We are buyers of companies that focus on products and services that target women, especially online time-saving applications. We are most optimistic about social and mobile online alternatives. In our coverage universe, investment ideas from this work include:
Since 2002, women have spent 25% more money in 14% less time, aided by online shopping. This bodes well for online shopping solutions like RATE and TRIP.
Women spend more time on social media, and their purchase decisions are highly influenced by their friends. This elevates the value of social sites. We recommend FB.
Women use mobile devices more than men, so companies with mostly mobile revenue, like P and FB, should garner more upside as women’s purchasing power grows.
Proliferating screens make women harder to reach for advertisers. This should increase the value of NLSN, SCOR and RENT because they measure audiences and find women.
Women are aging, which increases demand for financial services like RATE.
Growing up I rarely saw a tattoo but these days they seem to be everywhere. Tattoos began as a way for sailors to avoid being forced into the British Royal navy following the American revolution. Over the last decade it appears like tattoos have become a part of todays pop culture. When I see an NBA player without one it takes me a few moments to figure out why they look different than everyone else. It is because that person is free of ink.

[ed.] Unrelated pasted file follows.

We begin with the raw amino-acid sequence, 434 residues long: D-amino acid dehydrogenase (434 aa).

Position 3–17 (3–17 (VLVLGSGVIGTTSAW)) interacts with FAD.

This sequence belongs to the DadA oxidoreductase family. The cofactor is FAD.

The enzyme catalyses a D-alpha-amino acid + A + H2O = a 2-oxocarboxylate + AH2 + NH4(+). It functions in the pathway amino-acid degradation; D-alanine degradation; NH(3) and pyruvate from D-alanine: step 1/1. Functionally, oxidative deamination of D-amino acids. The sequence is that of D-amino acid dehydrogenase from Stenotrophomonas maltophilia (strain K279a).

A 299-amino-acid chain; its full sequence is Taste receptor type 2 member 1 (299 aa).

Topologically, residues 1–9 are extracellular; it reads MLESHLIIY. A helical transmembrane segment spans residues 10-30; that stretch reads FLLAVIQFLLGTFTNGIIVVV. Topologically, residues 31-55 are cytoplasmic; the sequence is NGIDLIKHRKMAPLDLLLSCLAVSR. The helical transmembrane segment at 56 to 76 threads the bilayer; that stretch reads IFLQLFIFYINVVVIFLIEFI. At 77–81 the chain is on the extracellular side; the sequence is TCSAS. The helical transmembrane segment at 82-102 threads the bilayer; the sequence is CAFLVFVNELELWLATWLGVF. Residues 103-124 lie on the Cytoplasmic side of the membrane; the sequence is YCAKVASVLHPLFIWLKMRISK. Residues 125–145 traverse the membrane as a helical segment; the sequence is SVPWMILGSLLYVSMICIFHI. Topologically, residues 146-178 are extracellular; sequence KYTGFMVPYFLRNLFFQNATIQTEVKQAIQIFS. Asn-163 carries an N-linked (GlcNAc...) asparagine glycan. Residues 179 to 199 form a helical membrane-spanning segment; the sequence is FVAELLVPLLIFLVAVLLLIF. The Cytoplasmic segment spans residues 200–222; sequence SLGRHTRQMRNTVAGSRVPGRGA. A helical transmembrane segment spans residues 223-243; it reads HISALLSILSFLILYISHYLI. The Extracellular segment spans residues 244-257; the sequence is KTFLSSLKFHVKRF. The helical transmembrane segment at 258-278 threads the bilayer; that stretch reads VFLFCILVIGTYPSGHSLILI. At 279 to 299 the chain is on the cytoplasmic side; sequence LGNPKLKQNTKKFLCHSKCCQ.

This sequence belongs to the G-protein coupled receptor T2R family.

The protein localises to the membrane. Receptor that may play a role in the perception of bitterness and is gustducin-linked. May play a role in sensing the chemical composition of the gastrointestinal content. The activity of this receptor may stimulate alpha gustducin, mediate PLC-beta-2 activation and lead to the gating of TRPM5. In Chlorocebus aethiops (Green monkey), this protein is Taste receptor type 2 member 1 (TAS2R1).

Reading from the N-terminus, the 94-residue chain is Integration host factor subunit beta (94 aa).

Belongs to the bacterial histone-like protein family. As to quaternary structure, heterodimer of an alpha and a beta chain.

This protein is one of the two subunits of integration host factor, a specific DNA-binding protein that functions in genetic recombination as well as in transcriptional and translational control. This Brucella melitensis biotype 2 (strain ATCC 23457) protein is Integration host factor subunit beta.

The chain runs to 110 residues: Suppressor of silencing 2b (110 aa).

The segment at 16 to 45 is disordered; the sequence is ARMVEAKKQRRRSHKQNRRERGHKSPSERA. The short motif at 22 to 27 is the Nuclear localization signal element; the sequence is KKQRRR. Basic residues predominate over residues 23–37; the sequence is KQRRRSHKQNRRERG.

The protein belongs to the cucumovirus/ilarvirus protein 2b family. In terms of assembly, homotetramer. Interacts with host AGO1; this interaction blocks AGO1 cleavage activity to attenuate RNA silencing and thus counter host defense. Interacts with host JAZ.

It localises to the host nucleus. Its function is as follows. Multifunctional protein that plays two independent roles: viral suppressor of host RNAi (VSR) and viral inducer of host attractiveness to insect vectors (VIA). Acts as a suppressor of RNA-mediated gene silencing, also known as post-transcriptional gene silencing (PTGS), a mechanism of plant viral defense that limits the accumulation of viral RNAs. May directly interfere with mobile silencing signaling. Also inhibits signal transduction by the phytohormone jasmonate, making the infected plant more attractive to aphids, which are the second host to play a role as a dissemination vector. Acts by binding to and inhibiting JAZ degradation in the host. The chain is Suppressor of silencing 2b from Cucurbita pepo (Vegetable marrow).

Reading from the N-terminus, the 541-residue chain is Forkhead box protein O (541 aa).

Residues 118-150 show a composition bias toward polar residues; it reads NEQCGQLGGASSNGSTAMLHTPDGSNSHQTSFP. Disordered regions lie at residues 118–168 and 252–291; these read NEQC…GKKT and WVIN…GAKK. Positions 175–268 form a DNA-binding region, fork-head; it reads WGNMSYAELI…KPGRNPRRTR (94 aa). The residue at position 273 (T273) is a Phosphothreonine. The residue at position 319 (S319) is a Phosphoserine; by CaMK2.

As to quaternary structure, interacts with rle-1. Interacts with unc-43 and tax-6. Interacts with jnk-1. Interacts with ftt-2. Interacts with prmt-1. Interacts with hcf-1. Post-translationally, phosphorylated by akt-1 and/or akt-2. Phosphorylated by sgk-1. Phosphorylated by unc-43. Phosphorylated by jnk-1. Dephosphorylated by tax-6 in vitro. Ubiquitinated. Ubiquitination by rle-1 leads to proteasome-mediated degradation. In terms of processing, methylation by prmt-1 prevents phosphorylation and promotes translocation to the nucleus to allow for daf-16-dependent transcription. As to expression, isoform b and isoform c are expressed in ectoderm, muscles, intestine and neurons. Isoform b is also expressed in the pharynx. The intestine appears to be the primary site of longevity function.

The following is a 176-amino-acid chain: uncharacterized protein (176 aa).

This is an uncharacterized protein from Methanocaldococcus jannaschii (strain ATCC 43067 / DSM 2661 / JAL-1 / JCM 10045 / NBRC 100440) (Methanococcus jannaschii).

The millennials love the tattoos. Everyone these days is trying to establish their personal brand and a tattoo is part of ones identity. It is part of their own personal path. I am fascinated with it particularly what those tattoos will represent when these people turn 90.
The other day I saw this guy (maybe late 20’s early 30’s) driving his bicycle in lower Manhattan. He looked a bit like the actor Adam Driver. He had on no helmut (which is another insanity), he had a heavy lock draped around his body and had a bunch of tattoos. A few on his shoulders, one on each calf (which you can only see in the summer with shorts) and perhaps more. I started wondering as I have many times before “what’s up with the tattoos”?
Then a few days later I was with Emily and I commented on the tattoos. I asked her the same question I have been asking myself. “What’s up with the tattoos”? Her answer was really interesting. Maybe it is about rebellion. There isn’t much to rebel against these days. Sure this generation is living their lives differently than I grew up. They are more creative, they are trying to find places to work where they are happy, they are starting their own companies, they are by and large supported by their families not necessarily financially but in spirit, their has not been any major upheaval in their lives except for possibly college debt. Gay marriage has become legal and weed isn’t far behind. The confederate flag has come down in a relatively calm manner compared to other times in history.